Has infrastructure proceeded suburban sprawl? Or is it playing catch up?

do you know Melbourne, would you have enough knowledge to compare the two?

Sorry to ask so much. 

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43 minutes ago, Dan Not Dale said:

Yep I agree. I have been told that one giant soulless suburb would be a good description of Perth. Is that unfair? I’ve been twice but barely left the same suburb both times, seems nice. Trip and living always different tho.

and yes I think we could have a phenomenal life in Brighton, South Yarra or similar suburbs. Better than UK. A lot of debt needed tho so yes, we’ve ended up in a soulless one 🙂

I think it's unfair but then I really enjoy living in Perth

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I just want PIO to be a happy place where people are nice to each other and unicorns poop rainbows

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Posted (edited)
12 minutes ago, Dan Not Dale said:

I’ve often said to partner can we just try Perth. What’s it a actually like? Am I still looking at 1 million plus for a house which gives a 45 mins commute or less for job in or near the city.

Are the roads always busy? Does rush hour last from 2.30 to 6.30 like Melbourne. Will people do anything to get one car ahead of me in traffic?

Has infrastructure proceeded suburban sprawl? Or is it playing catch up?

do you know Melbourne, would you have enough knowledge to compare the two?

Sorry to ask so much. 

I’ve only ever visited Melbourne twice and not seen beyond the CBD. That didn’t thrill me tbh. 
 

House prices very much depend on your needs and where you want to live. We live 35 mins from the city and house prices are average 500k in our suburb. 
 

Rush hour is a pain. If I’m driving back from the office after 4pm it’ll take me an hour to get home. If I get on the road before that 45 mins. 30 outside of rush hour. Same in the morning and it’s worst from say 7 till 8.30am. The train is a good option. A lot of people park at train station and commute in that way.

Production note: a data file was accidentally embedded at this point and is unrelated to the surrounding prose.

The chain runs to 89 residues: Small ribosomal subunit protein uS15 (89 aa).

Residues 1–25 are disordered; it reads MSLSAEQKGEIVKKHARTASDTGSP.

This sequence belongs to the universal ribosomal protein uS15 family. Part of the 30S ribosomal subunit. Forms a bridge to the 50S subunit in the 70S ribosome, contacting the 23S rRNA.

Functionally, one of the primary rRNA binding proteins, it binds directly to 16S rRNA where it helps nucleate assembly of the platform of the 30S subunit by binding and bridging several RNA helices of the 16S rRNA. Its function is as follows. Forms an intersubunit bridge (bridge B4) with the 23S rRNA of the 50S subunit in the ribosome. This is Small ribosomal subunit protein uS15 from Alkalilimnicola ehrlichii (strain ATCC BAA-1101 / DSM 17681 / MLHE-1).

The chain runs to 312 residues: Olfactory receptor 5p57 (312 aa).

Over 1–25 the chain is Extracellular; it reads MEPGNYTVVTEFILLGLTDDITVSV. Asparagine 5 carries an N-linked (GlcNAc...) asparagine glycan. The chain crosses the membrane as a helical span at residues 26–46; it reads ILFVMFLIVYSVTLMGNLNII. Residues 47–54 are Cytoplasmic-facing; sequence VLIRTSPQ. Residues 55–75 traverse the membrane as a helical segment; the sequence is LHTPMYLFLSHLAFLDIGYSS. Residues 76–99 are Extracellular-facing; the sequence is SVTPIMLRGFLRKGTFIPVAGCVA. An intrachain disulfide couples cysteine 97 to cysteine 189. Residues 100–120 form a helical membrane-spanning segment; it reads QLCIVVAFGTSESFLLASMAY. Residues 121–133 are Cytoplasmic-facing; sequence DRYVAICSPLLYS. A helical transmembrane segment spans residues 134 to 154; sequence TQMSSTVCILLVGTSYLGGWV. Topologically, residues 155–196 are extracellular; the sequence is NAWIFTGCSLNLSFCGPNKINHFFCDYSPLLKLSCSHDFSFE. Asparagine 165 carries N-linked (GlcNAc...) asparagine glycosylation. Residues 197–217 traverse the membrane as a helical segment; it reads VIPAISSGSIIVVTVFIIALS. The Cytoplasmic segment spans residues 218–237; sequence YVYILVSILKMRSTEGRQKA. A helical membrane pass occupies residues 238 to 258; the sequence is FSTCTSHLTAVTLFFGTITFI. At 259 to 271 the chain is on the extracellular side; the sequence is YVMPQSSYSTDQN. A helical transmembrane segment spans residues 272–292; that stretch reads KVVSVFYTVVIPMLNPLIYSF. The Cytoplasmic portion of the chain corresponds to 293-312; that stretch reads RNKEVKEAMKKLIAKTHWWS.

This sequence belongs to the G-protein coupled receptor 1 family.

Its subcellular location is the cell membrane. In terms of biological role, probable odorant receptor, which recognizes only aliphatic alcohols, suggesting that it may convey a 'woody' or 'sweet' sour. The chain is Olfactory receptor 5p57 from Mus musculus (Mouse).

Infrastructure not too bad. Freeway goes up to Butler which is about 50 mins out from City with extensions planned to start soon. My husband works at the airport and recent works have shaved a good 10 mins off his commute. 
 

Id recommend Perth but I’m biased. What’s your lifestyle like? What are you looking for?

I’d describe Perth as a clean, modern, pretty city with stunning coastline and bush in equal measure. If you like the outdoor lifestyle it’s perfect. It’s very quiet in comparison to Melbourne. 
It’s diverse with the coastal burbs having a very different feel to the hills and the outer burbs respectively. 
 

Edited by HappyHeart
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56 minutes ago, Dan Not Dale said:

Yep I agree. I have been told that one giant soulless suburb would be a good description of Perth. Is that unfair? I’ve been twice but barely left the same suburb both times, seems nice. Trip and living always different tho.

and yes I think we could have a phenomenal life in Brighton, South Yarra or similar suburbs. Better than UK. A lot of debt needed tho so yes, we’ve ended up in a soulless one 🙂

Where did you stay when you came?

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2 minutes ago, HappyHeart said:

Where did you stay when you came?

Leeming, stayed with my dads best mate who moved to Australia 30+years ago. Did Christmas in 2005 and then I visited them for a week in 2011 and 2015. I lied, it’s 3 times 🙂

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41 minutes ago, Dan Not Dale said:

Yep partners uncle lives in Geelong. In a great spot too. I can see positives and negatives to the place. 

What about the rest of Victoria? 


Scot by birth, emigrated 1985 | Aussie husband applied UK spouse visa Jan 2015, granted March 2015, moved to UK May 2015 | Returned to Oz June 2016

"The stranger who comes home does not make himself at home but makes home itself strange." -- Rainer Maria Rilke

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2 minutes ago, Dan Not Dale said:

Leeming, stayed with my dads best mate who moved to Australia 30+years ago. Did Christmas in 2005 and then I visited them for a week in 2011 and 2015. I lied, it’s 3 times 🙂

I don’t know Leeming well but there’s another PIO member who does. I’d call Leeming a ‘typical’ pleasant older suburb though. A very different feel in other areas, dependent on your needs.